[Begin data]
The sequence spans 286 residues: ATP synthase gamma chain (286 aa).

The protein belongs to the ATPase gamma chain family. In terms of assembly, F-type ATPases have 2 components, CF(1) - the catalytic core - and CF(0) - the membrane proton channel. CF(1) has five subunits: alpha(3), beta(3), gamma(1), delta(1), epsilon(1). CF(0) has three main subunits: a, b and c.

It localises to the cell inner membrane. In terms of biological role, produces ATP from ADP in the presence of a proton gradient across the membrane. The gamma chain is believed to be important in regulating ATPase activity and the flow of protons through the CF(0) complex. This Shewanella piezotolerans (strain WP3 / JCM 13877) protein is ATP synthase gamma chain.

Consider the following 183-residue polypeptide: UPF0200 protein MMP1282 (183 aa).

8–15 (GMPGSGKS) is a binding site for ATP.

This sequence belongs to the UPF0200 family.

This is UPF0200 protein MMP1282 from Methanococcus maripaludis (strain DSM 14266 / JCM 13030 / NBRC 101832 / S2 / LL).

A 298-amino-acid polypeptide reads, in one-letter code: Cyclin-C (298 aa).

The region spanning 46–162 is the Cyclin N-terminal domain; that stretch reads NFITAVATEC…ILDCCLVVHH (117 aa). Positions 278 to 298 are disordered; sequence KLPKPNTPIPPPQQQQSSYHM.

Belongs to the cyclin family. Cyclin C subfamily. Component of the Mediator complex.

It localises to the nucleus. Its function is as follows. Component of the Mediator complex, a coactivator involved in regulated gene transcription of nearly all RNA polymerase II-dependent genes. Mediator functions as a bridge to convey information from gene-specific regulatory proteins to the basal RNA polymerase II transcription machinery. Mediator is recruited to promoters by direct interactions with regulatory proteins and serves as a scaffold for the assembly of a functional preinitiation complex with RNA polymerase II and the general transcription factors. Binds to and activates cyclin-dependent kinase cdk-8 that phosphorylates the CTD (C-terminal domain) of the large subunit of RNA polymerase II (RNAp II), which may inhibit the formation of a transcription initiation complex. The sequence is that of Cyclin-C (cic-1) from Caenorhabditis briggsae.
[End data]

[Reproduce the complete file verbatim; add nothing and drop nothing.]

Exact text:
The sequence spans 286 residues: ATP synthase gamma chain (286 aa).

The protein belongs to the ATPase gamma chain family. In terms of assembly, F-type ATPases have 2 components, CF(1) - the catalytic core - and CF(0) - the membrane proton channel. CF(1) has five subunits: alpha(3), beta(3), gamma(1), delta(1), epsilon(1). CF(0) has three main subunits: a, b and c.

It localises to the cell inner membrane. In terms of biological role, produces ATP from ADP in the presence of a proton gradient across the membrane. The gamma chain is believed to be important in regulating ATPase activity and the flow of protons through the CF(0) complex. This Shewanella piezotolerans (strain WP3 / JCM 13877) protein is ATP synthase gamma chain.

Consider the following 183-residue polypeptide: UPF0200 protein MMP1282 (183 aa).

8–15 (GMPGSGKS) is a binding site for ATP.

This sequence belongs to the UPF0200 family.

This is UPF0200 protein MMP1282 from Methanococcus maripaludis (strain DSM 14266 / JCM 13030 / NBRC 101832 / S2 / LL).

A 298-amino-acid polypeptide reads, in one-letter code: Cyclin-C (298 aa).

The region spanning 46–162 is the Cyclin N-terminal domain; that stretch reads NFITAVATEC…ILDCCLVVHH (117 aa). Positions 278 to 298 are disordered; sequence KLPKPNTPIPPPQQQQSSYHM.

Belongs to the cyclin family. Cyclin C subfamily. Component of the Mediator complex.

It localises to the nucleus. Its function is as follows. Component of the Mediator complex, a coactivator involved in regulated gene transcription of nearly all RNA polymerase II-dependent genes. Mediator functions as a bridge to convey information from gene-specific regulatory proteins to the basal RNA polymerase II transcription machinery. Mediator is recruited to promoters by direct interactions with regulatory proteins and serves as a scaffold for the assembly of a functional preinitiation complex with RNA polymerase II and the general transcription factors. Binds to and activates cyclin-dependent kinase cdk-8 that phosphorylates the CTD (C-terminal domain) of the large subunit of RNA polymerase II (RNAp II), which may inhibit the formation of a transcription initiation complex. The sequence is that of Cyclin-C (cic-1) from Caenorhabditis briggsae.